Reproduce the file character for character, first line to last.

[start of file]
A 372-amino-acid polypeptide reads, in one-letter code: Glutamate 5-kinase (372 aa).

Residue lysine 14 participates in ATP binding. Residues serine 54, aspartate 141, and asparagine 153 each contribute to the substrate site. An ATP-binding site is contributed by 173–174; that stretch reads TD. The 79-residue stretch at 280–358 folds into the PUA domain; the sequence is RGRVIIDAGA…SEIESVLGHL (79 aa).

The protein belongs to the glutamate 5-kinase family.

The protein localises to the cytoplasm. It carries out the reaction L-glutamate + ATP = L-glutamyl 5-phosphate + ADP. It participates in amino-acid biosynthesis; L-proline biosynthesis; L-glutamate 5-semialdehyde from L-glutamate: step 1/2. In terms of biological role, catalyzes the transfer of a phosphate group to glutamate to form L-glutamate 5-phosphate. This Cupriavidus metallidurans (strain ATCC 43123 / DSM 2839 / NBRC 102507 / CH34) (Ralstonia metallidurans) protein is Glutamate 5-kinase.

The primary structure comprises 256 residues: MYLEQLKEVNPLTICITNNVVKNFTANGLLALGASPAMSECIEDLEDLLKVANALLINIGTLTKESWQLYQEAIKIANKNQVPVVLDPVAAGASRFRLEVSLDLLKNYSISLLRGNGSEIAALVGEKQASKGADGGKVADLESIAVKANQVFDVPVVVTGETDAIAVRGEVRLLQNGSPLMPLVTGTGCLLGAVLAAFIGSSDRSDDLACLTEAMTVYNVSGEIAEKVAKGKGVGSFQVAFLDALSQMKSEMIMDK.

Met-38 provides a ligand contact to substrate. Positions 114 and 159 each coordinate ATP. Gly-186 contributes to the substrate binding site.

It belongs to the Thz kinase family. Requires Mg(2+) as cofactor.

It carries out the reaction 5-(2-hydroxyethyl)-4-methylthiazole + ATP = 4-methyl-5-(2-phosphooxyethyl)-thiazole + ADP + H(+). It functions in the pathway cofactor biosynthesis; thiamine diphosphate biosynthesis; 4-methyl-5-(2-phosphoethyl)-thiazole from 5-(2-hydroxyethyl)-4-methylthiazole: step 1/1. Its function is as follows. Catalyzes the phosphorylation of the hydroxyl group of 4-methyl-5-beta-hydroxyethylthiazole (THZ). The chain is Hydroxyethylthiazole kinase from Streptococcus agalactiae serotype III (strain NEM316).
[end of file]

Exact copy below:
A 372-amino-acid polypeptide reads, in one-letter code: Glutamate 5-kinase (372 aa).

Residue lysine 14 participates in ATP binding. Residues serine 54, aspartate 141, and asparagine 153 each contribute to the substrate site. An ATP-binding site is contributed by 173–174; that stretch reads TD. The 79-residue stretch at 280–358 folds into the PUA domain; the sequence is RGRVIIDAGA…SEIESVLGHL (79 aa).

The protein belongs to the glutamate 5-kinase family.

The protein localises to the cytoplasm. It carries out the reaction L-glutamate + ATP = L-glutamyl 5-phosphate + ADP. It participates in amino-acid biosynthesis; L-proline biosynthesis; L-glutamate 5-semialdehyde from L-glutamate: step 1/2. In terms of biological role, catalyzes the transfer of a phosphate group to glutamate to form L-glutamate 5-phosphate. This Cupriavidus metallidurans (strain ATCC 43123 / DSM 2839 / NBRC 102507 / CH34) (Ralstonia metallidurans) protein is Glutamate 5-kinase.

The primary structure comprises 256 residues: MYLEQLKEVNPLTICITNNVVKNFTANGLLALGASPAMSECIEDLEDLLKVANALLINIGTLTKESWQLYQEAIKIANKNQVPVVLDPVAAGASRFRLEVSLDLLKNYSISLLRGNGSEIAALVGEKQASKGADGGKVADLESIAVKANQVFDVPVVVTGETDAIAVRGEVRLLQNGSPLMPLVTGTGCLLGAVLAAFIGSSDRSDDLACLTEAMTVYNVSGEIAEKVAKGKGVGSFQVAFLDALSQMKSEMIMDK.

Met-38 provides a ligand contact to substrate. Positions 114 and 159 each coordinate ATP. Gly-186 contributes to the substrate binding site.

It belongs to the Thz kinase family. Requires Mg(2+) as cofactor.

It carries out the reaction 5-(2-hydroxyethyl)-4-methylthiazole + ATP = 4-methyl-5-(2-phosphooxyethyl)-thiazole + ADP + H(+). It functions in the pathway cofactor biosynthesis; thiamine diphosphate biosynthesis; 4-methyl-5-(2-phosphoethyl)-thiazole from 5-(2-hydroxyethyl)-4-methylthiazole: step 1/1. Its function is as follows. Catalyzes the phosphorylation of the hydroxyl group of 4-methyl-5-beta-hydroxyethylthiazole (THZ). The chain is Hydroxyethylthiazole kinase from Streptococcus agalactiae serotype III (strain NEM316).